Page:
These two great buildings contain wonderful art collections. The Albertina has been thoroughly refurbished in recent years and now offers the Batliner Collection, great paintings from Monet to Picasso, which are on permanent loan to the museum, in addition to its own great collection. The Batliner is a very comprehensive collection and each piece is of the highest quality.
The Palais Liechtenstein shows the collection of the Princes of Liechtenstein, brought together over five or so centuries and, in many instances paintings bought directly from the artists themselves - that's class! This collection is very rich in Seventeenth century work, especially that of Rubens and Van Dyke.
The Albertina is at Albertinaplatz 1, 1010 Wien, a short distance from the Opera House, so any of the trams travelling around the Ring will drop you there.
Google map: tinyurl.com/ykoxuur
The Palais Liechtenstein is at Furstengasse 1, Wien. www.liechtensteinmuseum.at
Not closely served by the U-bahn, but a short walk from the Franz Josefs Bahnhof (S-bahn).
Google map: tinyurl.com/yzep4qc
The Natural History Museum, which was opened in 1889, is one of two enormous and beautiful buildings which face one another across gardens in the city centre - the other is the Art History Museum.
The staircase is very grand and Italy must have been emptied of all its marble to create this building. The view from the cafeteria on the (main) first floor, down through a circular eye some 20 feet across to the entrance hall far below is both spectacular and scary. There is a net drawn tightly across this space presumably to stop people throwing cakes down onto elderly American tourists just entering the building.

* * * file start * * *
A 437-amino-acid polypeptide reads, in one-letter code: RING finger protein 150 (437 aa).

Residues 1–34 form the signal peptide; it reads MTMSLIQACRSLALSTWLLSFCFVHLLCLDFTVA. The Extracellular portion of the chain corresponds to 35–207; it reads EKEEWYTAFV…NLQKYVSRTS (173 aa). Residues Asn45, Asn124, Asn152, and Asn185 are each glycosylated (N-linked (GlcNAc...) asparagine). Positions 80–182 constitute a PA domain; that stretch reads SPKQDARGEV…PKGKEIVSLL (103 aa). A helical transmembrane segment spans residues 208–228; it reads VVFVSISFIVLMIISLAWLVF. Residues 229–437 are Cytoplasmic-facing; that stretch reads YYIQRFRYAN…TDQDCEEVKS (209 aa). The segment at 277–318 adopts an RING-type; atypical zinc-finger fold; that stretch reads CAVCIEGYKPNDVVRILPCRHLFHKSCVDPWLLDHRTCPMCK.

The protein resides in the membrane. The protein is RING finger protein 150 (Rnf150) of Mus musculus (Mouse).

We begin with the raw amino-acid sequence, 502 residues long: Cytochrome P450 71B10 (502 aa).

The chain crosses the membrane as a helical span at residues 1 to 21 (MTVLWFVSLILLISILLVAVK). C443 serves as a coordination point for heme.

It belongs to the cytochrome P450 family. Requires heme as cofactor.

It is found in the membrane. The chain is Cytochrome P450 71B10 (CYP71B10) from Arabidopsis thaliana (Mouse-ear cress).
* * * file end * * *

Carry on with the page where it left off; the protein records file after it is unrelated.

On the day I visited the museum there was a delightful half-scale air balloon tethered in the stairwell midway between the floors which added to the sense of enjoyment and well-being one should feel in such a wonderful place.
The collections include geology, natural history, anthropology and archaeology. There are said to be 20 million exhibits here. One of the most famous is the tiny but very sexy Venus of Willendorf, a mysterious and magical female figure from the Upper Palaeolithic period.
As with all museums these days, the place was teeming with children and young people (followed by anxious or exhausted teachers), but that is as it should be. The place is being used as a treasure house, which is precisely what it is.
Naturhistorisches Museum, Burgring 7, Vienna. Take any of the trams travelling around the Ring, the circular street which forms the city centre - you can't miss the museum. It offers good disabled access, there are excellent lifts to all floors, and the audio guide is highly worthwhile. Excellent too are the museums shops.
Google map: tinyurl.com/yfzazrv
This is an excellent restaurant where the decor is early Twentieth century Bohemian and the cuisine, likewise, hails from Prague, with a hint of Old Hapsburg Vienna.
The restaurant has an intimate atmosphere and you will do well to book a table beforehand. My son and I dropped in on a freezing Monday evening, and Zur Bohmischen Kuchl was nearly full with, I may say, local people from Josefstadt - a very good indicator of the quality of the food and drink.
At the end of our meal we were introduced to a liqueur from Prague called Becherovka. Wags describe it as tasting like cinnamon-flavoured kerosene! No, it was much better (and perhaps more powerful) than that. An excellent finale to a great meal.
Zur Bohmischen Kuchl, 1080 Wien, Schlosselgasse 18. Tel+43-(0)1-402 57 31
Google map: tinyurl.com/yg98dgp